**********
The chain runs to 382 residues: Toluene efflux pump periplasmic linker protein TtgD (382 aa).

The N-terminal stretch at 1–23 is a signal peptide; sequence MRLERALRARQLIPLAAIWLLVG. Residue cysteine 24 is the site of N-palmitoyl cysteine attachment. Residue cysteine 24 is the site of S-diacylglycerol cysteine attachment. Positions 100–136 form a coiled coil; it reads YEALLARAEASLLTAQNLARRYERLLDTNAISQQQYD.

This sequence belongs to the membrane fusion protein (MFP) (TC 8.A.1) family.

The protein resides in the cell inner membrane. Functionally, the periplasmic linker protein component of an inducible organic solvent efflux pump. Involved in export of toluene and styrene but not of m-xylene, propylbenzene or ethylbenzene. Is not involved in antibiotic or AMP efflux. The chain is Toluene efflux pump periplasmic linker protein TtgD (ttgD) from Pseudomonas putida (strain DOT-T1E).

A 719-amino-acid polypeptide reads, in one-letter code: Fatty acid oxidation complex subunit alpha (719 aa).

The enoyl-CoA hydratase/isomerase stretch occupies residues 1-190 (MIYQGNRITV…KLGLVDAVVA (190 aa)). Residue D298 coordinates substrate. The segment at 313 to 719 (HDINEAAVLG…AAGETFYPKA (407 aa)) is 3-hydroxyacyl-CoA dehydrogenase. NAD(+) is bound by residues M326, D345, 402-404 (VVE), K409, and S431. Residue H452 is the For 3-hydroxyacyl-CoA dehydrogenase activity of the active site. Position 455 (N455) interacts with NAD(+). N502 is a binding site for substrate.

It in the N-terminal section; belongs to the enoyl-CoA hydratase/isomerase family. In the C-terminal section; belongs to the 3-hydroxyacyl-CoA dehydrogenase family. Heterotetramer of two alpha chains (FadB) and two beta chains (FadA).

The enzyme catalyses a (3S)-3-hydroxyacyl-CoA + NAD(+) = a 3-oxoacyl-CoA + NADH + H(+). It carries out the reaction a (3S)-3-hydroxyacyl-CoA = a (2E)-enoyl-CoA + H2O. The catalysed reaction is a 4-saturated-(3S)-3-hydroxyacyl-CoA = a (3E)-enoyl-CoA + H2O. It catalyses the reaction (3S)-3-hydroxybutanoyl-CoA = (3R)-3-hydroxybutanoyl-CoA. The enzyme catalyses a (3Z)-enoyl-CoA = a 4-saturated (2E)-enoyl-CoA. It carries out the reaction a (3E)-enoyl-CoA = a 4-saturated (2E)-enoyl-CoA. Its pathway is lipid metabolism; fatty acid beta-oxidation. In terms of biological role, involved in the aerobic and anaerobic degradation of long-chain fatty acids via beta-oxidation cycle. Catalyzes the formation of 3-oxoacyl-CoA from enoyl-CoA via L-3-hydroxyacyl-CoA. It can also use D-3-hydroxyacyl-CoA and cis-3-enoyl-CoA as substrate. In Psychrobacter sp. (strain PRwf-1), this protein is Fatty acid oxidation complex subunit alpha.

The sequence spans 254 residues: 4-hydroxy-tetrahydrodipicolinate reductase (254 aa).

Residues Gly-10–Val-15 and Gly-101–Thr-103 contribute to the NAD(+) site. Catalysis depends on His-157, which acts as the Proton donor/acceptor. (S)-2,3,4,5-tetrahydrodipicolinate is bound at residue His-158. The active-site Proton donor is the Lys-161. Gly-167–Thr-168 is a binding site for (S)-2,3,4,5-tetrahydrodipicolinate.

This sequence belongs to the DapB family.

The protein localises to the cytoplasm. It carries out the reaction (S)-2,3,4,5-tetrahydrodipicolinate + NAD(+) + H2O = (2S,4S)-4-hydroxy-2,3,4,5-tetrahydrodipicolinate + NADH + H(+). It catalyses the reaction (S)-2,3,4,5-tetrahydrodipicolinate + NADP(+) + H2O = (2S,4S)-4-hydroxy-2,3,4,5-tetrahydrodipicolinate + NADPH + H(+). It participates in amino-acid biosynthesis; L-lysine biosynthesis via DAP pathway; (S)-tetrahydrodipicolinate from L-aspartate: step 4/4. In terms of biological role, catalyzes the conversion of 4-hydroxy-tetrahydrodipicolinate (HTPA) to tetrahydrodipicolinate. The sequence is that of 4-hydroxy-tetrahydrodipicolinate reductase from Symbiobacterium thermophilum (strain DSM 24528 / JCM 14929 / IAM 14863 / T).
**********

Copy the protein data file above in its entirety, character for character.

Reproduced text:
The chain runs to 382 residues: Toluene efflux pump periplasmic linker protein TtgD (382 aa).

The N-terminal stretch at 1–23 is a signal peptide; sequence MRLERALRARQLIPLAAIWLLVG. Residue cysteine 24 is the site of N-palmitoyl cysteine attachment. Residue cysteine 24 is the site of S-diacylglycerol cysteine attachment. Positions 100–136 form a coiled coil; it reads YEALLARAEASLLTAQNLARRYERLLDTNAISQQQYD.

This sequence belongs to the membrane fusion protein (MFP) (TC 8.A.1) family.

The protein resides in the cell inner membrane. Functionally, the periplasmic linker protein component of an inducible organic solvent efflux pump. Involved in export of toluene and styrene but not of m-xylene, propylbenzene or ethylbenzene. Is not involved in antibiotic or AMP efflux. The chain is Toluene efflux pump periplasmic linker protein TtgD (ttgD) from Pseudomonas putida (strain DOT-T1E).

A 719-amino-acid polypeptide reads, in one-letter code: Fatty acid oxidation complex subunit alpha (719 aa).

The enoyl-CoA hydratase/isomerase stretch occupies residues 1-190 (MIYQGNRITV…KLGLVDAVVA (190 aa)). Residue D298 coordinates substrate. The segment at 313 to 719 (HDINEAAVLG…AAGETFYPKA (407 aa)) is 3-hydroxyacyl-CoA dehydrogenase. NAD(+) is bound by residues M326, D345, 402-404 (VVE), K409, and S431. Residue H452 is the For 3-hydroxyacyl-CoA dehydrogenase activity of the active site. Position 455 (N455) interacts with NAD(+). N502 is a binding site for substrate.

It in the N-terminal section; belongs to the enoyl-CoA hydratase/isomerase family. In the C-terminal section; belongs to the 3-hydroxyacyl-CoA dehydrogenase family. Heterotetramer of two alpha chains (FadB) and two beta chains (FadA).

The enzyme catalyses a (3S)-3-hydroxyacyl-CoA + NAD(+) = a 3-oxoacyl-CoA + NADH + H(+). It carries out the reaction a (3S)-3-hydroxyacyl-CoA = a (2E)-enoyl-CoA + H2O. The catalysed reaction is a 4-saturated-(3S)-3-hydroxyacyl-CoA = a (3E)-enoyl-CoA + H2O. It catalyses the reaction (3S)-3-hydroxybutanoyl-CoA = (3R)-3-hydroxybutanoyl-CoA. The enzyme catalyses a (3Z)-enoyl-CoA = a 4-saturated (2E)-enoyl-CoA. It carries out the reaction a (3E)-enoyl-CoA = a 4-saturated (2E)-enoyl-CoA. Its pathway is lipid metabolism; fatty acid beta-oxidation. In terms of biological role, involved in the aerobic and anaerobic degradation of long-chain fatty acids via beta-oxidation cycle. Catalyzes the formation of 3-oxoacyl-CoA from enoyl-CoA via L-3-hydroxyacyl-CoA. It can also use D-3-hydroxyacyl-CoA and cis-3-enoyl-CoA as substrate. In Psychrobacter sp. (strain PRwf-1), this protein is Fatty acid oxidation complex subunit alpha.

The sequence spans 254 residues: 4-hydroxy-tetrahydrodipicolinate reductase (254 aa).

Residues Gly-10–Val-15 and Gly-101–Thr-103 contribute to the NAD(+) site. Catalysis depends on His-157, which acts as the Proton donor/acceptor. (S)-2,3,4,5-tetrahydrodipicolinate is bound at residue His-158. The active-site Proton donor is the Lys-161. Gly-167–Thr-168 is a binding site for (S)-2,3,4,5-tetrahydrodipicolinate.

This sequence belongs to the DapB family.

The protein localises to the cytoplasm. It carries out the reaction (S)-2,3,4,5-tetrahydrodipicolinate + NAD(+) + H2O = (2S,4S)-4-hydroxy-2,3,4,5-tetrahydrodipicolinate + NADH + H(+). It catalyses the reaction (S)-2,3,4,5-tetrahydrodipicolinate + NADP(+) + H2O = (2S,4S)-4-hydroxy-2,3,4,5-tetrahydrodipicolinate + NADPH + H(+). It participates in amino-acid biosynthesis; L-lysine biosynthesis via DAP pathway; (S)-tetrahydrodipicolinate from L-aspartate: step 4/4. In terms of biological role, catalyzes the conversion of 4-hydroxy-tetrahydrodipicolinate (HTPA) to tetrahydrodipicolinate. The sequence is that of 4-hydroxy-tetrahydrodipicolinate reductase from Symbiobacterium thermophilum (strain DSM 24528 / JCM 14929 / IAM 14863 / T).